Lots of good companies in Europe – portfolio manager
There are plenty of good investment opportunities in Europe in spite of all the gloom and uncertainty, said Tim Stevenson, director European specialist equities at Henderson Global Investors.
“There are some great companies in Europe which are extremely well managed, have got a very strong balance sheet, are paying out a fabulous dividend and still growing a profit at the end of the day. Which is a very compelling combination from a buying point of view,” he said.
Patience and careful stock selection are required. The problem, he said, is that patience seems to be in short supply among market participants. “There are too many people out there who think they can pile in the equity market, make 25% in a couple of weeks and then ride off into the sunset.”
Stevenson joined Henderson in 1986 and has been managing European portfolios since 1984. He has been involved in Henderson EuroTrust fund since its launch in 1992 and has been its manager since October 1994. He also manages the European portfolios of The Bankers Investment Trust and the Law Debenture Corporation. He describes his investment style as stock picking with a growth bias.
The EuroTrust fund stands at about £130m invested in well-known large and medium-sized European companies and aimed at investors looking for long-term capital growth.
“I know it’s unfashionable to say buy and hold, but it can work provided you keep a close eye on what’s going on. It’s not buy and neglect, but buy, monitor and hold,” he said.
He avoids financials, banks are out and insurance companies “are a pretty miserable investment”. He holds some telecommunications stocks though generally he does not consider utilities attractive.
He admits this is a conservative investment strategy focused on well established companies and markets. “I do not invest in the more esoteric emerging markets, I do not invest in Russia and far eastern Europe. We may invest in Poland, the Czech Republic, Slovakia, [and] the central European markets, but we haven’ had any holding in those for four or five years. We don’t invest in Turkey.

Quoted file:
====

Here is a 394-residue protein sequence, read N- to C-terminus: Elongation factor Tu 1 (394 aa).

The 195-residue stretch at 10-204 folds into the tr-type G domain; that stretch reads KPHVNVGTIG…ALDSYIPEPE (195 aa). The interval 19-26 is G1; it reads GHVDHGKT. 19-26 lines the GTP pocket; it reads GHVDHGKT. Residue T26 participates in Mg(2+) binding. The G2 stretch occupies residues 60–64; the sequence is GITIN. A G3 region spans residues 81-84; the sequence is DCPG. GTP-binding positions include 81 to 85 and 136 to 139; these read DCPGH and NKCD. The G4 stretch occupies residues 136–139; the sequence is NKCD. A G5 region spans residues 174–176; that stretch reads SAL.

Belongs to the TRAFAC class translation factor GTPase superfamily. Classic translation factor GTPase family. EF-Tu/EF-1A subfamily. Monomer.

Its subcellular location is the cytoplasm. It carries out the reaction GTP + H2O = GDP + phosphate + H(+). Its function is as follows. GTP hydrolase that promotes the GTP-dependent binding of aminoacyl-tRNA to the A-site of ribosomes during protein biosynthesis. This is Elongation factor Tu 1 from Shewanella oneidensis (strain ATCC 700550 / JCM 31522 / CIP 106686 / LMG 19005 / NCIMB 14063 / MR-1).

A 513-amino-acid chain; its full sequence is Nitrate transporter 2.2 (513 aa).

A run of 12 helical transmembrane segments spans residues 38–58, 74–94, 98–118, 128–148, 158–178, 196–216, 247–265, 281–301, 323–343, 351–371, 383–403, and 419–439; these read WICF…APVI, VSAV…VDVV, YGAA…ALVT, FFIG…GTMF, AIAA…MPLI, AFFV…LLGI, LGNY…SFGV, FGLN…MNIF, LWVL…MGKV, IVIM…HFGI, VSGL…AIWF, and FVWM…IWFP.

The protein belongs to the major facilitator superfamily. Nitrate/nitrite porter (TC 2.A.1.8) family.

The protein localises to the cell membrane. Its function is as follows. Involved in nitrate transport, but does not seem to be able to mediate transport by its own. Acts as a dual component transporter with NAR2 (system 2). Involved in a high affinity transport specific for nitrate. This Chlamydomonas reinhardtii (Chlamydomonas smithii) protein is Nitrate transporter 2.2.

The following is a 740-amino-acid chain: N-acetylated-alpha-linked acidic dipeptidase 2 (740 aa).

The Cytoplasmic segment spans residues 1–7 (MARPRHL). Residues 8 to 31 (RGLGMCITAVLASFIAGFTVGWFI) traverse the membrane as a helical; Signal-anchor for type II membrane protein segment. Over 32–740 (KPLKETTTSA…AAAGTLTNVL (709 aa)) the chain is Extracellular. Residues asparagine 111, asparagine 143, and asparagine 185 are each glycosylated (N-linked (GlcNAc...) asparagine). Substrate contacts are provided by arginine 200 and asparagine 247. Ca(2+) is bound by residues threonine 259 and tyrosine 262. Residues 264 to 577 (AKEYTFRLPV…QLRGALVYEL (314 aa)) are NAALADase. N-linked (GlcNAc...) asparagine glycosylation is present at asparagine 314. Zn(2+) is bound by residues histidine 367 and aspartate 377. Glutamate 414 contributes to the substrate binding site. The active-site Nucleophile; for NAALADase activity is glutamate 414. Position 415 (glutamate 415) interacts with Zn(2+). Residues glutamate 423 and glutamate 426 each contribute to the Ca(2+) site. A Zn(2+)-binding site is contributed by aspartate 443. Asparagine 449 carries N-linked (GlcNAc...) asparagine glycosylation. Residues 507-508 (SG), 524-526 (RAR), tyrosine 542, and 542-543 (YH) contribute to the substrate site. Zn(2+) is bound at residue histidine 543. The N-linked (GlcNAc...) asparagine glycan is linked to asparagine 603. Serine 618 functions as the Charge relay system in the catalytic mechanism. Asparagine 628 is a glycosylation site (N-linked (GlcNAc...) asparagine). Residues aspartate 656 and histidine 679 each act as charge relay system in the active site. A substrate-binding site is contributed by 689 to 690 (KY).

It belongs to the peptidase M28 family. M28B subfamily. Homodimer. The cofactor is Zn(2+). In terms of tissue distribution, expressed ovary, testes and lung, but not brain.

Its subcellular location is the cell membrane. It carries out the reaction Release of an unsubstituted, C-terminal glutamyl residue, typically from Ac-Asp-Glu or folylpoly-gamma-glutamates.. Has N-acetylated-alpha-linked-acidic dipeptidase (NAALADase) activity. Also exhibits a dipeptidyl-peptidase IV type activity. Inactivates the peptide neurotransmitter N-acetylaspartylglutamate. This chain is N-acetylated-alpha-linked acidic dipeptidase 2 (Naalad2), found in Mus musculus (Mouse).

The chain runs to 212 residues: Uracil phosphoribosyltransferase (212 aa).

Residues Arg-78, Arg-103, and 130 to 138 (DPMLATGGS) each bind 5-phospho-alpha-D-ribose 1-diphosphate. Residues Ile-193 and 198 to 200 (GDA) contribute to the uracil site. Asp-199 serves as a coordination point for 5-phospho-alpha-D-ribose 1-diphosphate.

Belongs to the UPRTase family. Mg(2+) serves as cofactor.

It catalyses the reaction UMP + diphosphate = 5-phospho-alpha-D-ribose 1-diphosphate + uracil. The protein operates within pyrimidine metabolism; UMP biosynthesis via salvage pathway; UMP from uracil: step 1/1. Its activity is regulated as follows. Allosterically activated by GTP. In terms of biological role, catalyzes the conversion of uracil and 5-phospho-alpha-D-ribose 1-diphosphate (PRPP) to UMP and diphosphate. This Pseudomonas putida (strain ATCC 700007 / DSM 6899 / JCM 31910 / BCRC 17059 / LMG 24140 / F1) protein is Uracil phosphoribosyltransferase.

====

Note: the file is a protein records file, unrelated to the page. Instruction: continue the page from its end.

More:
“I don’t see any reason to change that. I still find plenty of great opportunities to invest in standard classic Europe,” he said.
However, the crisis in the eurozone needs to be resolved. “The uncertainties [over the eurozone] are having a knock-on impact on the real economy. It’s threatening profitability.”
He does not believe the crisis will lead to a break-up of the eurozone, but there has to be a major restructuring of Greece’s debt without dragging down other European Union member states.
“Is Greece going to cause contagion and Spain will go and Portugal and Ireland, France and Italy, and the whole thing is going to break up. That is absolutely not my view. “
A restructuring of Greece’s debt is likely to lead to some write-downs for banks, but this can be managed. “The crisis cannot be resolved from one day to the next. You’re not going to get that, because there’s a political angle and it has to be palatable to the various countries.”